None of this is to say that these things like education, food, and shelter couldn’t be provided for people in need, voluntarily. I’m not saying that if someone cannot get their own food or education they shouldn’t have food or education; I am saying it is wrong to violate others’ rights in order to provide them with food or education.

Two wrongs don’t make a right.

 

15 thoughts on “What are Rights? Do Rights Exist?

  1. Pingback: What are Rights? Do Rights Exist? | Eatgrueldog

  2. Hey Joe, I’ve actually been wanting to ask your thoughts on this real life situation.

    A couple of months ago I went to Jackalope Freedom Festival in AZ. It is held on National Forest land. For the most part I had a great time. I arrived on Tuesday, I got as far away from where it looked like most of the activity was to set up my camp. I like things to be as quiet as possible. If I had 4 wheel drive I could have gone farther, but I just have a little Ford Focus. Anyway, round about Thursday a group came in and set up a rave very close to where I was. Their plan was to have music from noon until 6 am for the rest of the week. Myself and the other people that were camped near me weren’t crazy about that idea to say the least. I always use ear plugs when I travel, just to avoid any problems. But I couldn’t even lay on my side because I could hear the thumping through the ground. I’ll leave it at that right now and tell you the rest of the story after I see your thoughts. As far as I know most everyone there was anarchist/Voluntaryists.

    • Hi Amy! I guess I would have a few more questions before I could form an educated opinion about the situation. Like, was there plenty of unoccupied land they could have set up on far away from other campers? Was there a designated or suggested “party area” versus “quiet area” to camp, like they had at porcfest?

      This is one of those cases where you just wish people would be more considerate. I get that it is a freedom festival, but part of freedom is recognizing others’ freedom as well. Since you were all there for a specific purpose, the whole argument that “if you want to have quiet, you need to acquire more land” doesn’t really work as it would otherwise.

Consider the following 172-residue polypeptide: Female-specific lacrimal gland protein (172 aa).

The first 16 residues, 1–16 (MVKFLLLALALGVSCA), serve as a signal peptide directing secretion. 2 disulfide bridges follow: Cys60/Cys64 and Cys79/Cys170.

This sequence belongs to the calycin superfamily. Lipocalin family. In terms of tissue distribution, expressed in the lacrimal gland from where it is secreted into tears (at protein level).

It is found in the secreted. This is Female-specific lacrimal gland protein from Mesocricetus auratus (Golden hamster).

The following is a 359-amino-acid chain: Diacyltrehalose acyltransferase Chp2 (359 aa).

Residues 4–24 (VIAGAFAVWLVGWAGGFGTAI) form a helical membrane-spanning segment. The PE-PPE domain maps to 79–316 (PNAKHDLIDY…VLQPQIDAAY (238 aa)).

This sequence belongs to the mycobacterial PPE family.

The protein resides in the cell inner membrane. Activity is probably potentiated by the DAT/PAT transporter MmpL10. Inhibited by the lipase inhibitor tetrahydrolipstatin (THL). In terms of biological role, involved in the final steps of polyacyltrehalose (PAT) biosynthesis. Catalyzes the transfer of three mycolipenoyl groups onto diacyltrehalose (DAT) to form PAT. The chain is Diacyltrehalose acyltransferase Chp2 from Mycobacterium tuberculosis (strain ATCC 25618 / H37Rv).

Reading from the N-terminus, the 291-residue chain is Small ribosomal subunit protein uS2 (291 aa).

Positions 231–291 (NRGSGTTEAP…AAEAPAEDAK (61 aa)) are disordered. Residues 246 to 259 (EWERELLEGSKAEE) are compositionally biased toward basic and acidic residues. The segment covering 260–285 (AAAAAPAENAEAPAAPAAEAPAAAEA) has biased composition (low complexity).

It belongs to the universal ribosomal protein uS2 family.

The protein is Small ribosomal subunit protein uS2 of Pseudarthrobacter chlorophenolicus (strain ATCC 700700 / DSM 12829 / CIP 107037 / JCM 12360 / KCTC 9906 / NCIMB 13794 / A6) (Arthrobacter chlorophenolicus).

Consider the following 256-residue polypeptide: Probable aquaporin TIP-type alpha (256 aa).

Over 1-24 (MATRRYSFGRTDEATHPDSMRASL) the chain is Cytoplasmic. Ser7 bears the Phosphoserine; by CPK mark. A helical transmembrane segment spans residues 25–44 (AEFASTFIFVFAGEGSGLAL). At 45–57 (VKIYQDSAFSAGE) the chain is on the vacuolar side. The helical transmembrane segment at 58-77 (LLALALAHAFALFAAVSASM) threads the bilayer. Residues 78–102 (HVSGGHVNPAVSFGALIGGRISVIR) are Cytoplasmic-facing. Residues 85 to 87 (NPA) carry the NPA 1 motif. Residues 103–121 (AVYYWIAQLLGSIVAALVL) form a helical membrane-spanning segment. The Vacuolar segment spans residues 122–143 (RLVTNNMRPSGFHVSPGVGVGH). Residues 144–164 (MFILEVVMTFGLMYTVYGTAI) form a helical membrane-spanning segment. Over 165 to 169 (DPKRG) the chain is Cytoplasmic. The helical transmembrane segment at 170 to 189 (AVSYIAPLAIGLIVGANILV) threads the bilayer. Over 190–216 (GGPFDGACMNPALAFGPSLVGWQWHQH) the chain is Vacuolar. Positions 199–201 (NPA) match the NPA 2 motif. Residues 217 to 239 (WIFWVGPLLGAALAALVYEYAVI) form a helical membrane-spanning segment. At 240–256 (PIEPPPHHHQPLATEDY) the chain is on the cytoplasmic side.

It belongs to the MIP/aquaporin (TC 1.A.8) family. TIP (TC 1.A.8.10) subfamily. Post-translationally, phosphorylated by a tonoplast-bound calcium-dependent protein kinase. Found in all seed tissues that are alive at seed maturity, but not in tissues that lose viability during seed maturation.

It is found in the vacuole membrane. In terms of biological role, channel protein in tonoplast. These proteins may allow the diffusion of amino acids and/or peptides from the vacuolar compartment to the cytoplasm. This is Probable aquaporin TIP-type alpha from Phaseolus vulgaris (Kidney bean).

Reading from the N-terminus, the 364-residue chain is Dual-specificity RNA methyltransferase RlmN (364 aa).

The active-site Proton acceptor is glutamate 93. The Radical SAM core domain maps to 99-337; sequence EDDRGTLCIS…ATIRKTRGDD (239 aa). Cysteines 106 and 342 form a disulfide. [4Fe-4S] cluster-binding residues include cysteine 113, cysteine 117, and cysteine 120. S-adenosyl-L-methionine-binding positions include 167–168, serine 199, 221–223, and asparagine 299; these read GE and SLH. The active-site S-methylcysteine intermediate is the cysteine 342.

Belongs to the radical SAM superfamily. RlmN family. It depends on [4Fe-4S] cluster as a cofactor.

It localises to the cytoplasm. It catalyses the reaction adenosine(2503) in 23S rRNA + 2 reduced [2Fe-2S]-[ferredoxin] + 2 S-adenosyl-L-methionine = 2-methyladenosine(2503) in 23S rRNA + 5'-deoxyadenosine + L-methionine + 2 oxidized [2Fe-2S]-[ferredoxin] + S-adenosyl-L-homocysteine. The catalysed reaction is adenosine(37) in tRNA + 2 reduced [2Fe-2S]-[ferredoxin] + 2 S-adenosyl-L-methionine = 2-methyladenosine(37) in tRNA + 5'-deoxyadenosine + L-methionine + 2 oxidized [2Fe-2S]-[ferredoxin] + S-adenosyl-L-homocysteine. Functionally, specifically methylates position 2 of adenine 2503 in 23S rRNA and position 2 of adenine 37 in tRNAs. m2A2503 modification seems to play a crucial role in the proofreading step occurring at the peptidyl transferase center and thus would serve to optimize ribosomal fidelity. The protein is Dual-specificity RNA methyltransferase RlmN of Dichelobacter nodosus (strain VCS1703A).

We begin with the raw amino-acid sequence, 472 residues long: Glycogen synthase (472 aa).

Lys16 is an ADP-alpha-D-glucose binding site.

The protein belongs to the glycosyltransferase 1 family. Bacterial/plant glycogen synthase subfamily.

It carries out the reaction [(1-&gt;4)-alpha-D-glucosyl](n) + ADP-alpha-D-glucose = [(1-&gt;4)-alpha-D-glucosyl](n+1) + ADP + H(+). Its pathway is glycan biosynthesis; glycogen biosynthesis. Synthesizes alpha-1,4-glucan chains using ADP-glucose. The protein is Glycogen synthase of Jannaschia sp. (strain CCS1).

And still, there are reasonable points at which noise from a neighbor does become an infringement on your property, and these things are decided in dispute resolution to find exactly where the limit is. I don’t pretend to have all the answers, but I think we can all recognize that hammering from the neighbor building a shed is not an infringement, but eardrum bursting music is.

      That is the type of thing which actually would depend on community standards. It is not so much that the community gets to decide what the rights are, more of decide where the line is drawn.

      • Yes, I thought you might have more questions. Yes, there was a lot of unoccupied land. As the the non organizer of the nonevent said “Baca Meadows is a biiiig place”. There were not designated quiet/party areas. That suggestion was made for next year. I actually asked before I set up where a quiet place might be.

        I am genuinely trying to see how things like this would/could be worked out in a Voluntary society. Because there was no consideration for other people and if it had been a long term thing instead of a week, I would have never stayed.

        What ended up happening was that everyone was invited to a group discussion. One of the other people that was bothered by it already left, so I was the only one to stand up on that side of the argument. ( even though many people later came up to me and said it was dumb, unnecessary, a waste of resources, etc.) Ernie Hancock was moderating. It was basically decided that since it was public land anyone could do whatever they wanted and if I didn’t like it I could move. I was camping by myself and a bunch of guys volunteered to pick up my tent etc and move it to the other side of the meadow, where you could still hear it btw. If that wouldn’t have happened I would have been SOL I guess. So, it ended up being ok. But, being considerate of other people to begin with would have been much preferred.

  3. I agree with the points you make n this article, and I think the most important distinction is that rights are negatives that require only inaction on the part of other people. However, as a parent, I’m thinking that children have certain rights that must be in the positive by nature of their helplessness. So an infant has the right to be fed by its parents, having been brought into the world involuntarily by said parents. These rights get more ambiguous the farther a person gets from infancy and the less necessary the “right” is for survival. Obviously I no longer have the right to food and shelter from my parents, though I believe I did have that right at 14, at least in our society where I really could not have been able to provide for myself at that age. Then there are things like education, which I feel my children have a right to, even though they could live without an education. Still, I believe they can only demand that education from me, not society at large. To sum up, I guess I am saying that I believe children have some positive rights that parents can be demanded to fulfill because of the nature of the parent-child relationship. It gets tricky if a parent neglects to fulfill these rights because then these positive rights fall on people who have no obligation to the children. In effect, neglecting your child is a violation not only of the child’s rights, but also those of your community, who would be obliged to pick up your slack to make sure the child survives. As in your comments above, one’s community would be instrumental in designating a clearer standard on what does and does not constitute neglect. Am I making this too complicated? I feel like consideration of children makes for a more complicated interpretation of any anarchy principle that would be straightforward when dealing only with adults.